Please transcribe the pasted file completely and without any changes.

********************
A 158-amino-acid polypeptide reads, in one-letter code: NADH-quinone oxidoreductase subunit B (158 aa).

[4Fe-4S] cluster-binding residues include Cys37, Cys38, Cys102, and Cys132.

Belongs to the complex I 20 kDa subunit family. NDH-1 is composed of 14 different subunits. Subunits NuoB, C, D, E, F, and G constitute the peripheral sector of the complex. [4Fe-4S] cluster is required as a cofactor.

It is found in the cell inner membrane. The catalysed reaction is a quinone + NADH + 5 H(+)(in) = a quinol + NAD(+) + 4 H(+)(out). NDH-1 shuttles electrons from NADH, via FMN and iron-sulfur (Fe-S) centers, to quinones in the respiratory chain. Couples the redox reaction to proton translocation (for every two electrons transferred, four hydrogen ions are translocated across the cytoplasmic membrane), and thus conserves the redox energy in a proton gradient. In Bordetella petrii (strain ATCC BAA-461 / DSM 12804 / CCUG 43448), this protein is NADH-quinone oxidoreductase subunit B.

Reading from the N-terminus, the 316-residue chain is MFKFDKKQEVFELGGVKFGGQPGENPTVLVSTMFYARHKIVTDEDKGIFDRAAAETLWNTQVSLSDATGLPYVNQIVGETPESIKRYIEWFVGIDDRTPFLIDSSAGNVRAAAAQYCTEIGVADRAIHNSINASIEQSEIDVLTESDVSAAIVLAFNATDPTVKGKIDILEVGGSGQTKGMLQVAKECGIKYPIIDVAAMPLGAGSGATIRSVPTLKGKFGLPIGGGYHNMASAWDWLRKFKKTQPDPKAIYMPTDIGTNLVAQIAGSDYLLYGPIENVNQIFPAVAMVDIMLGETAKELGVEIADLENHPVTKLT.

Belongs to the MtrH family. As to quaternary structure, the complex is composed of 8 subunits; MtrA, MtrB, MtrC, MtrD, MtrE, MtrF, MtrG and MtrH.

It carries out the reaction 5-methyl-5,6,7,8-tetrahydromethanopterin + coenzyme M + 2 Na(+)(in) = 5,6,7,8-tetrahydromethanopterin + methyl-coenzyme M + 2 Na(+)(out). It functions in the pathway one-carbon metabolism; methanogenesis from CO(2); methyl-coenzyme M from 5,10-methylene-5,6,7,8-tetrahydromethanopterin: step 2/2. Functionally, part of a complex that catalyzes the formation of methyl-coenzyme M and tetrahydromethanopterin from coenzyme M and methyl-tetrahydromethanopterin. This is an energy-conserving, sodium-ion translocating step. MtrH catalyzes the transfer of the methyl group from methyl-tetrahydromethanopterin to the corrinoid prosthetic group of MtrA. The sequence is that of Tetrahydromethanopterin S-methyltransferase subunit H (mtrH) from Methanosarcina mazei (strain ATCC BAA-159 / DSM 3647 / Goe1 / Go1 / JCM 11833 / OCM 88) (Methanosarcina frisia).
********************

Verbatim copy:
A 158-amino-acid polypeptide reads, in one-letter code: NADH-quinone oxidoreductase subunit B (158 aa).

[4Fe-4S] cluster-binding residues include Cys37, Cys38, Cys102, and Cys132.

Belongs to the complex I 20 kDa subunit family. NDH-1 is composed of 14 different subunits. Subunits NuoB, C, D, E, F, and G constitute the peripheral sector of the complex. [4Fe-4S] cluster is required as a cofactor.

It is found in the cell inner membrane. The catalysed reaction is a quinone + NADH + 5 H(+)(in) = a quinol + NAD(+) + 4 H(+)(out). NDH-1 shuttles electrons from NADH, via FMN and iron-sulfur (Fe-S) centers, to quinones in the respiratory chain. Couples the redox reaction to proton translocation (for every two electrons transferred, four hydrogen ions are translocated across the cytoplasmic membrane), and thus conserves the redox energy in a proton gradient. In Bordetella petrii (strain ATCC BAA-461 / DSM 12804 / CCUG 43448), this protein is NADH-quinone oxidoreductase subunit B.

Reading from the N-terminus, the 316-residue chain is MFKFDKKQEVFELGGVKFGGQPGENPTVLVSTMFYARHKIVTDEDKGIFDRAAAETLWNTQVSLSDATGLPYVNQIVGETPESIKRYIEWFVGIDDRTPFLIDSSAGNVRAAAAQYCTEIGVADRAIHNSINASIEQSEIDVLTESDVSAAIVLAFNATDPTVKGKIDILEVGGSGQTKGMLQVAKECGIKYPIIDVAAMPLGAGSGATIRSVPTLKGKFGLPIGGGYHNMASAWDWLRKFKKTQPDPKAIYMPTDIGTNLVAQIAGSDYLLYGPIENVNQIFPAVAMVDIMLGETAKELGVEIADLENHPVTKLT.

Belongs to the MtrH family. As to quaternary structure, the complex is composed of 8 subunits; MtrA, MtrB, MtrC, MtrD, MtrE, MtrF, MtrG and MtrH.

It carries out the reaction 5-methyl-5,6,7,8-tetrahydromethanopterin + coenzyme M + 2 Na(+)(in) = 5,6,7,8-tetrahydromethanopterin + methyl-coenzyme M + 2 Na(+)(out). It functions in the pathway one-carbon metabolism; methanogenesis from CO(2); methyl-coenzyme M from 5,10-methylene-5,6,7,8-tetrahydromethanopterin: step 2/2. Functionally, part of a complex that catalyzes the formation of methyl-coenzyme M and tetrahydromethanopterin from coenzyme M and methyl-tetrahydromethanopterin. This is an energy-conserving, sodium-ion translocating step. MtrH catalyzes the transfer of the methyl group from methyl-tetrahydromethanopterin to the corrinoid prosthetic group of MtrA. The sequence is that of Tetrahydromethanopterin S-methyltransferase subunit H (mtrH) from Methanosarcina mazei (strain ATCC BAA-159 / DSM 3647 / Goe1 / Go1 / JCM 11833 / OCM 88) (Methanosarcina frisia).